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John McCain Claims Code Pink Was Threatening Kissinger's Life

Why was Sen. John McCain, the man who would attack any country anytime was afraid that the ladies of Code Pink would attack Henry Kissinger?
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Code Pink interrupted a Senate Armed Services Committee hearing and began chanting that Henry Kissinger should be arrested for war crimes. John McCain didn't like that one bit and called them "low-life" scum.

On CNN's State Of The Union, John McCain told Dana Bash that he feared Code Pink would physically harm Henry Kissinger which prompted his outburst. Code Pink is an anti-war group that hates violence and has never been associated with violence so why was McCain so scared?

BASH: Now that we're past that, past the heat of the moment, do you think that that was the way you would handle it again?

MCCAIN: Yes. These people were physically threatening Henry Kissinger.

I'm used to people popping up at these hearings and yelling and then they're escorted out. That's at least some version of free speech. These people rushed up. They were right next to Henry Kissinger waiving handcuffs at him.

He's a 91-year-old man with a broken shoulder who was willing to come down and testify before Congress to give us the benefit of his many years of wisdom. Of course I was outraged and I am still outraged. It's one thing to stand up and protest, it's something else to physically threaten an individual, particularly an individual who has served so much to his country, whether you agree or not. As I happen to believe he's one of the great statesmen of my lifetime or maybe of the whole 20th century.

BASH: You called them scum. That name-calling do you think --

MCCAIN: I think they are terrible people, OK? I think they are terrible people that would do that to a 91-year-old man with a broken shoulder that -- to physically threaten him. That is -- that is beyond any normal behavior that I have observed.

BASH: From your perspective...

MCCAIN: I said -

BASH: ...it wasn't what they said or the fact that they were protesting.


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MCCAIN: Yes.

BASH: It's the way they handled it and who they were talking to?

MCCAIN: The way they literally surrounded him and were physically so -- in such proximity to him that he was in danger of being harmed. That's -- that's what I -- that's what I object to. I don't object to them -- I don't particularly like it when they stand up and yell. This is far different.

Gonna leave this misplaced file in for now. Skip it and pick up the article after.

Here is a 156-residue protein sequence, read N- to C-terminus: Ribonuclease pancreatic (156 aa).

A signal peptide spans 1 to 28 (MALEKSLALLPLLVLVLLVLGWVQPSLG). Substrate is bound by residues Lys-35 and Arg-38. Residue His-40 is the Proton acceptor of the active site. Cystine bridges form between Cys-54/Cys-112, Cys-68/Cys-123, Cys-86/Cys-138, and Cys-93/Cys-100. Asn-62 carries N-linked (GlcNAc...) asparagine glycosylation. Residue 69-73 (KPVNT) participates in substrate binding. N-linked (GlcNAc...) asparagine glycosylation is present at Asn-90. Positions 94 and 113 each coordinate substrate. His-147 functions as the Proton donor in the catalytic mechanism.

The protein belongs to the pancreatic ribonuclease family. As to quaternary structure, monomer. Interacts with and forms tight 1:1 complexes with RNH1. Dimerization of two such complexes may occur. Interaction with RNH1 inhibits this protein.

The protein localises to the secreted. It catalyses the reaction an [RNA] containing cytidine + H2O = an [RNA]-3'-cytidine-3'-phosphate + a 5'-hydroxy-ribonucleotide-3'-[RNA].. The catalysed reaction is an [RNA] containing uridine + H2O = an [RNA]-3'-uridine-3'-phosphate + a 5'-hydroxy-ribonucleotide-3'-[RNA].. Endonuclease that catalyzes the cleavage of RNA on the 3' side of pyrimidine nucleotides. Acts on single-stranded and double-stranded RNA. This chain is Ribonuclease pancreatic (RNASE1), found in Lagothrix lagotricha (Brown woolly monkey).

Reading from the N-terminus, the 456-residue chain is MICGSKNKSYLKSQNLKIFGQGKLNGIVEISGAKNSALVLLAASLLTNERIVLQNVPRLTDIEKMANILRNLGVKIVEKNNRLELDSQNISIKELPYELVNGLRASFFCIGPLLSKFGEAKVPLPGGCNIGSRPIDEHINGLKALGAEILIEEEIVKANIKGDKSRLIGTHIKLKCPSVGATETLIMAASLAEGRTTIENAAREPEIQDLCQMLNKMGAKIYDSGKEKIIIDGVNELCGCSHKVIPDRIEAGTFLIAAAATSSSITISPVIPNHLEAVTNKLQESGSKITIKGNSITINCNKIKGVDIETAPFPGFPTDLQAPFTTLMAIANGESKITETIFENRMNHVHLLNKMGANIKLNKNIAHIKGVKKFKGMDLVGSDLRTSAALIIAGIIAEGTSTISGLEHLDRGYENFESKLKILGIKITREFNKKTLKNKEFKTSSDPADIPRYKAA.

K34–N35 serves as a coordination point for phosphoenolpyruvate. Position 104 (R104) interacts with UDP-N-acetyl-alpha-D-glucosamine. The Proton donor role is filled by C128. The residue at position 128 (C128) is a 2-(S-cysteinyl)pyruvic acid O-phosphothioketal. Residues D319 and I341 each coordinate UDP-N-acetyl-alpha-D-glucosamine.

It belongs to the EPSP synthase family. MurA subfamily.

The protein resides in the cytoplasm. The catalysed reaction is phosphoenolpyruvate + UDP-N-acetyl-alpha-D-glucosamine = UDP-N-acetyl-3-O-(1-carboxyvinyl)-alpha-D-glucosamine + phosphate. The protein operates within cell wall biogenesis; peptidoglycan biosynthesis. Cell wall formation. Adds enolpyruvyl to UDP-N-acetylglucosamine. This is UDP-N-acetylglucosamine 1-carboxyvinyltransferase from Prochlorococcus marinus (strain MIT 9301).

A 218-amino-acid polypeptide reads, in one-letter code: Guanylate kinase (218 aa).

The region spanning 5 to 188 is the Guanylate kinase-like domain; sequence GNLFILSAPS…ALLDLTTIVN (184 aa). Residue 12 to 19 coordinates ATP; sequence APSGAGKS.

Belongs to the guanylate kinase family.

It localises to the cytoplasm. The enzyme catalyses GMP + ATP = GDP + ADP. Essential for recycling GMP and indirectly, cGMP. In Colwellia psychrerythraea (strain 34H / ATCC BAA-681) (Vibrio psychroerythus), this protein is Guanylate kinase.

Look at the video. There's a person who's waiving handcuffs right over his head, and if it hadn't been for a couple of people, including my colleagues, I've never seen this before, came down from the dais, and to stand with Henry Kissinger and -- between him and those people who, in my view, and I think the video will corroborate it, were physically threatening him. No one deserves that, much less Henry Kissinger.

They were not physically threatening Henry Kissinger, John. Stop lying about it.

Media Benjamin of Code Pink responded in a thoughtful way about McCain's words:

Rather than calling peaceful protesters “despicable”, perhaps Senator McCain should have used that term to describe Kissinger’s role in the brutal 1975 Indonesian invasion of East Timor, which took place just hours after Kissinger and President Ford visited Indonesia. They had given the Indonesian strongman the US green light—and the weapons—for an invasion that led to a 25-year occupation in which over 100,000 soldiers and civilians were killed or starved to death. The UN's Commission for Reception, Truth and Reconciliation in East Timor (CAVR) stated that U.S. "political and military support were fundamental to the Indonesian invasion and occupation" of East Timor.

While McCain called us disgraceful, what is really disgraceful is the Senate calling in a tired old war criminal to testify about “Global Challenges and the U.S. National Security Strategy.” After horribly tragic failed wars, not just in Vietnam but over the last decade in Iraq and Afghanistan, it’s time for the US leaders like John McCain to bring in fresh faces and fresh ideas. We owe it to the next generation that will be cleaning up the bloody legacy left behind by Kissinger for years to come.

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